A failure near the valve can also mean the valve was not fully seated. This will cause an "embolism" type failure (internal swelling and a very sudden deflation when the "balloon " pops....typically a subdued pop followed by a near instant deflation).
The error here is that the valve has not been fully seated and has sat up with a gap underneath......the tube flexes and expands into the gap....and "whoosh" she's flat as a pancake in under 2 seconds (more like less than 1 second!). This is often the type of failure if it failed within 5 mins of you setting it to full pressure for the first time.
Fix for this:
Install your tube normally but after you have depressed the valve inward to check none is pinched under the bead, once you have about 5-10PSI in the tyre pull the valve down to seat it fully. This will completely prevent that type of failure.
Those Challenge Latex tubes are awesome!
BTW.....you can fix them with normal puncture repair stuff but don't use glueless patches (they are emergency only fixes, really) and use a small and light gauge patch.
You are gonna love the veloflexes but they really do go down if you even look at a piece of glass from a 10m distance :)
They are my favourite tyre BY MILES.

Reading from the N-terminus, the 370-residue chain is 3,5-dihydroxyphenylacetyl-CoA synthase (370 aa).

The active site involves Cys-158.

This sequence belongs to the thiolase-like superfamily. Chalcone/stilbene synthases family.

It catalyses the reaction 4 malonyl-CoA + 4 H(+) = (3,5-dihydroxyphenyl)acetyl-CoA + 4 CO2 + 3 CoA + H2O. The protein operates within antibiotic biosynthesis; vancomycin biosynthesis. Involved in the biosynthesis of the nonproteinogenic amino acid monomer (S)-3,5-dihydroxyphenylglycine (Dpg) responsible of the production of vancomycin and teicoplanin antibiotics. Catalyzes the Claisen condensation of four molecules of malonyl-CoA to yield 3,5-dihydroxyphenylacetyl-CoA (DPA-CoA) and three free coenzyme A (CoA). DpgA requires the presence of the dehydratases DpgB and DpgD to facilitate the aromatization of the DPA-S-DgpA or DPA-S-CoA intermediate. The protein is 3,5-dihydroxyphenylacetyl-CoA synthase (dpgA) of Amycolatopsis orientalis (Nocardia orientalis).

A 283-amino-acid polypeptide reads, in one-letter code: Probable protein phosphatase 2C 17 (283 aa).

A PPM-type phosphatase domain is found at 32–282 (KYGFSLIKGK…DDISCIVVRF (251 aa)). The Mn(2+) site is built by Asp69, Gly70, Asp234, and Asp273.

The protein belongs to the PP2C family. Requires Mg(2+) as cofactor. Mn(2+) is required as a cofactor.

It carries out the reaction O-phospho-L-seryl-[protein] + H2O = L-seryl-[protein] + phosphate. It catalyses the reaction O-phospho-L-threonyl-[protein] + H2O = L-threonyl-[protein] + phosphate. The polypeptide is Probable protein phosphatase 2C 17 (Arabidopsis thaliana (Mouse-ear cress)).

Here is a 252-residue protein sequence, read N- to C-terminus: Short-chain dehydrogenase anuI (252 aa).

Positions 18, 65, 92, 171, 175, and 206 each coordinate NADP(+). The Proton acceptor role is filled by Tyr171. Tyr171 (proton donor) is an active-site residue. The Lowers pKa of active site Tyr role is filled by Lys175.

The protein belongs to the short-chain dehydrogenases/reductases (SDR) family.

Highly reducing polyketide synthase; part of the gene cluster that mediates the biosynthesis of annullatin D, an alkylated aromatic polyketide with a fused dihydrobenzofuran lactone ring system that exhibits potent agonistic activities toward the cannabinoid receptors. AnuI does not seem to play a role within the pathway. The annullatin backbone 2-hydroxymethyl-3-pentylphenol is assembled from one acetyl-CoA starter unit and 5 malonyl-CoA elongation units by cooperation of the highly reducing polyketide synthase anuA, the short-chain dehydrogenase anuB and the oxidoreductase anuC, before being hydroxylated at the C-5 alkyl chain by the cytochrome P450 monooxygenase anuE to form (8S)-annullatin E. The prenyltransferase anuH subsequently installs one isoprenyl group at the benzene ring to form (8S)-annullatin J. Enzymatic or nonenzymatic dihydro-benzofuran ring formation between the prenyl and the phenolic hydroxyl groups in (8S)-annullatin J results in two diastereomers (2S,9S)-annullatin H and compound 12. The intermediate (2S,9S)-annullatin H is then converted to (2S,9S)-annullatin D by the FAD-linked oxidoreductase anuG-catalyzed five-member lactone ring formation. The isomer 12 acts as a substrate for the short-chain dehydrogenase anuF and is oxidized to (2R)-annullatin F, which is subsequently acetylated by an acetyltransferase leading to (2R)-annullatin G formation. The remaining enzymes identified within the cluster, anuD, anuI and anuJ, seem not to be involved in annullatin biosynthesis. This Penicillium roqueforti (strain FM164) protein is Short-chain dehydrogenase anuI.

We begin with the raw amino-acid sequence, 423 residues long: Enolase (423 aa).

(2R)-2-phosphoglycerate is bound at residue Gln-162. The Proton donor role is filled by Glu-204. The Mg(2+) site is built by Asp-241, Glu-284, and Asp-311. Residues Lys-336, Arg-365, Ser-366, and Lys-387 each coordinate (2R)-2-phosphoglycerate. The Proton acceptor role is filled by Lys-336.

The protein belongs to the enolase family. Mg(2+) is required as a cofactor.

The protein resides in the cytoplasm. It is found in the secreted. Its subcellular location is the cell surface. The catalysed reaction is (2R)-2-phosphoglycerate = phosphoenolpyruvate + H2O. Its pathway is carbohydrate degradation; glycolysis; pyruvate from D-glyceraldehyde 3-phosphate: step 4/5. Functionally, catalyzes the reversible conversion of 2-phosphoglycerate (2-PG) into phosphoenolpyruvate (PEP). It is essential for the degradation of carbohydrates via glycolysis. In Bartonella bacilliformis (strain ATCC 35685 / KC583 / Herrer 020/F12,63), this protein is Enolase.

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PostPosted: Sat Dec 01, 2012 4:12 am 
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If you are interested in ride quality and puncture resistance then you are wasting your time with clinchers, try tubulars.


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Posted: Sat Dec 01, 2012 4:12 am 


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PostPosted: Sat Dec 01, 2012 5:22 am 
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Joined: Sun Nov 02, 2003 6:48 am
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Location: Central USA
+ 1000

Ditch the clinchers and ride ride quality riding tubbies (if you aren't aware of what's considered to offer good ride quality then the search function works wonders).

And if concerned about tubbie reliability, for approxamately 9 out of 10 of those "good ride quality" tubbies that I ride I run them until I see the tread gone and casing making an appearance - only then do I replace.....this is due to their great history of reliability.......but keep in mind everyone has their own set of roads/hazards presented to them!

Cheers :beerchug: